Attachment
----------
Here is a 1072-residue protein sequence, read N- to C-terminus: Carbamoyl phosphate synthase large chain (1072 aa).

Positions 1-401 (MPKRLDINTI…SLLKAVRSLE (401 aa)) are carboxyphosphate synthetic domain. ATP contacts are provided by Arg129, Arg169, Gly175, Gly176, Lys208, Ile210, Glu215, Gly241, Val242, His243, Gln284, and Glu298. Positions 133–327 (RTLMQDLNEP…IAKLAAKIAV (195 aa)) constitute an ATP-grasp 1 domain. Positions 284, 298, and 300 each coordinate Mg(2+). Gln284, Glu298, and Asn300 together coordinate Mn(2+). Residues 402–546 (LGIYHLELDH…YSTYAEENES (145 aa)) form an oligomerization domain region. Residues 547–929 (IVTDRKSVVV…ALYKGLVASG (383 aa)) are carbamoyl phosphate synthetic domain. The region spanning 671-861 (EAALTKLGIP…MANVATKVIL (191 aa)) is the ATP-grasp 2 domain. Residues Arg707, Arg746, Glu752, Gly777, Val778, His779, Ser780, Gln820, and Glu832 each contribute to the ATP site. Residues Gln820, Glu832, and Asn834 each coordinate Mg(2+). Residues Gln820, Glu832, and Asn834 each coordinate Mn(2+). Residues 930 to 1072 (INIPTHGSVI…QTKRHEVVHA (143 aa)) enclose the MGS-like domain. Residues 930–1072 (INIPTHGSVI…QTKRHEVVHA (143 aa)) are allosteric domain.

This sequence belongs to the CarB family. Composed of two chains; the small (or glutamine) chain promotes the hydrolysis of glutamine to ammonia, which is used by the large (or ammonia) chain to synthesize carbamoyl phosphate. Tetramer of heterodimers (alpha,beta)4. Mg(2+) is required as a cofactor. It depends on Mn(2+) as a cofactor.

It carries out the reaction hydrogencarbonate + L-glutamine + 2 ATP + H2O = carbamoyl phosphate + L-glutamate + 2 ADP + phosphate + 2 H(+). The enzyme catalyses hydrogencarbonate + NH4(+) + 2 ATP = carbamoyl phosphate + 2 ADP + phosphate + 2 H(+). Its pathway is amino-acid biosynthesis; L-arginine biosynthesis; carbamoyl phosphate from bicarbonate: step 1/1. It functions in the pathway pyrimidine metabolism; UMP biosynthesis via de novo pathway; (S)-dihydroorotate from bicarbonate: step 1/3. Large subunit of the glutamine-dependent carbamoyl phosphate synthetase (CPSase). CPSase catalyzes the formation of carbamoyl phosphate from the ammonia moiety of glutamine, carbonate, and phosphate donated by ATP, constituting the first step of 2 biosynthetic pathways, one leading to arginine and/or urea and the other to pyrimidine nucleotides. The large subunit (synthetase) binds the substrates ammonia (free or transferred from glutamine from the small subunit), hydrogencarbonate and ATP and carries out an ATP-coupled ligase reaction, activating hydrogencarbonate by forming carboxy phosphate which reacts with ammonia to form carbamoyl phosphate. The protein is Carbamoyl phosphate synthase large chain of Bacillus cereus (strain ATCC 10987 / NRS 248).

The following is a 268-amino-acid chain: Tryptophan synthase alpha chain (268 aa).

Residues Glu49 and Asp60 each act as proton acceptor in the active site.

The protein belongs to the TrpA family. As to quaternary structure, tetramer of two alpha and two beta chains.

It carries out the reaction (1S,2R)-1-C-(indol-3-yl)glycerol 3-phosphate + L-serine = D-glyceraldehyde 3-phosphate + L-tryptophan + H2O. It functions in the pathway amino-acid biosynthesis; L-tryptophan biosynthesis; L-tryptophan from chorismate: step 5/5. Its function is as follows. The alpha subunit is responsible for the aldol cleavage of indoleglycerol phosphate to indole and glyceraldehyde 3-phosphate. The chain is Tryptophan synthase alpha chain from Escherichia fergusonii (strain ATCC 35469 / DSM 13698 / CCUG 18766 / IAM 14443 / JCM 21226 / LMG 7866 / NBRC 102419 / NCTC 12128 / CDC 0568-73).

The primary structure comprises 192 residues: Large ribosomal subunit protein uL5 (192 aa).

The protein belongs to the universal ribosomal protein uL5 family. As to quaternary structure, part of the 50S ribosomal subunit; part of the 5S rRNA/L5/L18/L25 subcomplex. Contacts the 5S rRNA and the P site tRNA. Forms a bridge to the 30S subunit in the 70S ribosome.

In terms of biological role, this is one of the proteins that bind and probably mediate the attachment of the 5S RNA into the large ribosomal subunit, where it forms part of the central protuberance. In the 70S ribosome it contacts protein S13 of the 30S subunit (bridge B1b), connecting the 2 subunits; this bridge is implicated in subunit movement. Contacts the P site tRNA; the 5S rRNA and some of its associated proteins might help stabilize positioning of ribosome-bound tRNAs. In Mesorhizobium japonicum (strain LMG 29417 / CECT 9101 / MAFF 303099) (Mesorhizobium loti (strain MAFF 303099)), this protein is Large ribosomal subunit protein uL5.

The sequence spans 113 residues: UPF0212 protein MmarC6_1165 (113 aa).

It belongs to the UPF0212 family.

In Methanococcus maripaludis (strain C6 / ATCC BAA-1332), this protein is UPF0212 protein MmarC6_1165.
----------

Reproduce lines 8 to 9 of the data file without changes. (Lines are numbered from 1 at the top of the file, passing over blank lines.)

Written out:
It carries out the reaction (1S,2R)-1-C-(indol-3-yl)glycerol 3-phosphate + L-serine = D-glyceraldehyde 3-phosphate + L-tryptophan + H2O. It functions in the pathway amino-acid biosynthesis; L-tryptophan biosynthesis; L-tryptophan from chorismate: step 5/5. Its function is as follows. The alpha subunit is responsible for the aldol cleavage of indoleglycerol phosphate to indole and glyceraldehyde 3-phosphate. The chain is Tryptophan synthase alpha chain from Escherichia fergusonii (strain ATCC 35469 / DSM 13698 / CCUG 18766 / IAM 14443 / JCM 21226 / LMG 7866 / NBRC 102419 / NCTC 12128 / CDC 0568-73).

The primary structure comprises 192 residues: Large ribosomal subunit protein uL5 (192 aa).